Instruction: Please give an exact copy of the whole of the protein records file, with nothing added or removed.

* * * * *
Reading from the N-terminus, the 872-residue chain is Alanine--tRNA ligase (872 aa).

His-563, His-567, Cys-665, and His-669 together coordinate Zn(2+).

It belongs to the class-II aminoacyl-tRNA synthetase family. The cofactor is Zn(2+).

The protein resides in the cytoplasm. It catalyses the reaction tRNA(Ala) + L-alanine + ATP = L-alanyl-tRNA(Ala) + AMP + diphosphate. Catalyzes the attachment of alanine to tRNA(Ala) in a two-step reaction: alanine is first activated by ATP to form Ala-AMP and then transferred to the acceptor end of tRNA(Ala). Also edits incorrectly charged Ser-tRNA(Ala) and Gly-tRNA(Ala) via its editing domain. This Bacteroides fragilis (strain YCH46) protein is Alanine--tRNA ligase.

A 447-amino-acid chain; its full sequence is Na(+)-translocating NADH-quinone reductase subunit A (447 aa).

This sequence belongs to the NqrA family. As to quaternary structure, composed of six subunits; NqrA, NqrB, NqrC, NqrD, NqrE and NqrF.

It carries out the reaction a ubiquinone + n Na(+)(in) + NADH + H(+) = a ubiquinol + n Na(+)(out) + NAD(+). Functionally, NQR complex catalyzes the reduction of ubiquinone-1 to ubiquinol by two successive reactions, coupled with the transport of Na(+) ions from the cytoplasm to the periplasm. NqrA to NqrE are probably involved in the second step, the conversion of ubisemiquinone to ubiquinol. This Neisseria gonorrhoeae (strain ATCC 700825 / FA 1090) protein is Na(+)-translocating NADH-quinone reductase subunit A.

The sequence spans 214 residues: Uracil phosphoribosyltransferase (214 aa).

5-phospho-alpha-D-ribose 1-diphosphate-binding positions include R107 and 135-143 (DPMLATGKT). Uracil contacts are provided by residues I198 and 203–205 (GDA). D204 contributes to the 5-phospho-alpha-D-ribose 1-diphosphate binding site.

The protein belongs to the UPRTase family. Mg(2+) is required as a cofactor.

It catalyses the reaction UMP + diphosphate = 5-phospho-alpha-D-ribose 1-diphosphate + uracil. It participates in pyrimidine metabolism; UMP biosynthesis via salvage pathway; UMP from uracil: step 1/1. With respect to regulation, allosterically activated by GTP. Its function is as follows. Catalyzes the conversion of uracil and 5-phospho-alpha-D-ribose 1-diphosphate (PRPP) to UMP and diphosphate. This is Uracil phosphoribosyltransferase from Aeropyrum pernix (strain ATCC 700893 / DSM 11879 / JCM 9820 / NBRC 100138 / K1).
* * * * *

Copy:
Reading from the N-terminus, the 872-residue chain is Alanine--tRNA ligase (872 aa).

His-563, His-567, Cys-665, and His-669 together coordinate Zn(2+).

It belongs to the class-II aminoacyl-tRNA synthetase family. The cofactor is Zn(2+).

The protein resides in the cytoplasm. It catalyses the reaction tRNA(Ala) + L-alanine + ATP = L-alanyl-tRNA(Ala) + AMP + diphosphate. Catalyzes the attachment of alanine to tRNA(Ala) in a two-step reaction: alanine is first activated by ATP to form Ala-AMP and then transferred to the acceptor end of tRNA(Ala). Also edits incorrectly charged Ser-tRNA(Ala) and Gly-tRNA(Ala) via its editing domain. This Bacteroides fragilis (strain YCH46) protein is Alanine--tRNA ligase.

A 447-amino-acid chain; its full sequence is Na(+)-translocating NADH-quinone reductase subunit A (447 aa).

This sequence belongs to the NqrA family. As to quaternary structure, composed of six subunits; NqrA, NqrB, NqrC, NqrD, NqrE and NqrF.

It carries out the reaction a ubiquinone + n Na(+)(in) + NADH + H(+) = a ubiquinol + n Na(+)(out) + NAD(+). Functionally, NQR complex catalyzes the reduction of ubiquinone-1 to ubiquinol by two successive reactions, coupled with the transport of Na(+) ions from the cytoplasm to the periplasm. NqrA to NqrE are probably involved in the second step, the conversion of ubisemiquinone to ubiquinol. This Neisseria gonorrhoeae (strain ATCC 700825 / FA 1090) protein is Na(+)-translocating NADH-quinone reductase subunit A.

The sequence spans 214 residues: Uracil phosphoribosyltransferase (214 aa).

5-phospho-alpha-D-ribose 1-diphosphate-binding positions include R107 and 135-143 (DPMLATGKT). Uracil contacts are provided by residues I198 and 203–205 (GDA). D204 contributes to the 5-phospho-alpha-D-ribose 1-diphosphate binding site.

The protein belongs to the UPRTase family. Mg(2+) is required as a cofactor.

It catalyses the reaction UMP + diphosphate = 5-phospho-alpha-D-ribose 1-diphosphate + uracil. It participates in pyrimidine metabolism; UMP biosynthesis via salvage pathway; UMP from uracil: step 1/1. With respect to regulation, allosterically activated by GTP. Its function is as follows. Catalyzes the conversion of uracil and 5-phospho-alpha-D-ribose 1-diphosphate (PRPP) to UMP and diphosphate. This is Uracil phosphoribosyltransferase from Aeropyrum pernix (strain ATCC 700893 / DSM 11879 / JCM 9820 / NBRC 100138 / K1).